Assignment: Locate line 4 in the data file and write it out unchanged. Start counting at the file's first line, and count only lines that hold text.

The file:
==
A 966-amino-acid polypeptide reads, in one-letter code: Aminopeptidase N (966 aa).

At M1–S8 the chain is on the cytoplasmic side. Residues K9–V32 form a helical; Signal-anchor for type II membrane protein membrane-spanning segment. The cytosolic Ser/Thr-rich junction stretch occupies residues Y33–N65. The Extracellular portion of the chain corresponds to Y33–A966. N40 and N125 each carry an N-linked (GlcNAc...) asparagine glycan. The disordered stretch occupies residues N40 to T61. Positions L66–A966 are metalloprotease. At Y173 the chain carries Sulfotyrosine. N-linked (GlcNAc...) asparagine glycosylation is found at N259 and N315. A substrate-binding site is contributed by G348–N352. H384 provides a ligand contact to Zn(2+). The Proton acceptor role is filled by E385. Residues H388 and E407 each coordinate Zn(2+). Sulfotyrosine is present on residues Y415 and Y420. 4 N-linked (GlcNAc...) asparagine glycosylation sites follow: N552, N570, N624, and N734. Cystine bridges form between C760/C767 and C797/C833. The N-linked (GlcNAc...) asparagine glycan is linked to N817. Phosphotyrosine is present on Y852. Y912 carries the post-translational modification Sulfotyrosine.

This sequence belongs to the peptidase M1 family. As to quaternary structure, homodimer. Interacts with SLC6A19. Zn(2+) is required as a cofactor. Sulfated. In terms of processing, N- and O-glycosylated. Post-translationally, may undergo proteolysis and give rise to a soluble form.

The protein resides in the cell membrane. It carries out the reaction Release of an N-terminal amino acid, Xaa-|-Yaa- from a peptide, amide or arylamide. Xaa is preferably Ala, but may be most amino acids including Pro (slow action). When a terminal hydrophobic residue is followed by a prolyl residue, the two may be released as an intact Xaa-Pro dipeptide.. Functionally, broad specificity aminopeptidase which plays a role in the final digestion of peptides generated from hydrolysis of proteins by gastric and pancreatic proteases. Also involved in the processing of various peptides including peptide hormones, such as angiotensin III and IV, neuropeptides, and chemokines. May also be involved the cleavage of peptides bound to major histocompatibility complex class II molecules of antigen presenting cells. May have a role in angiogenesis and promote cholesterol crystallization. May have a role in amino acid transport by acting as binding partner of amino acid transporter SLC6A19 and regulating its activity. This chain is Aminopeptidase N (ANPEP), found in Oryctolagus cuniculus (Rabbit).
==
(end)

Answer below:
The protein resides in the cell membrane. It carries out the reaction Release of an N-terminal amino acid, Xaa-|-Yaa- from a peptide, amide or arylamide. Xaa is preferably Ala, but may be most amino acids including Pro (slow action). When a terminal hydrophobic residue is followed by a prolyl residue, the two may be released as an intact Xaa-Pro dipeptide.. Functionally, broad specificity aminopeptidase which plays a role in the final digestion of peptides generated from hydrolysis of proteins by gastric and pancreatic proteases. Also involved in the processing of various peptides including peptide hormones, such as angiotensin III and IV, neuropeptides, and chemokines. May also be involved the cleavage of peptides bound to major histocompatibility complex class II molecules of antigen presenting cells. May have a role in angiogenesis and promote cholesterol crystallization. May have a role in amino acid transport by acting as binding partner of amino acid transporter SLC6A19 and regulating its activity. This chain is Aminopeptidase N (ANPEP), found in Oryctolagus cuniculus (Rabbit).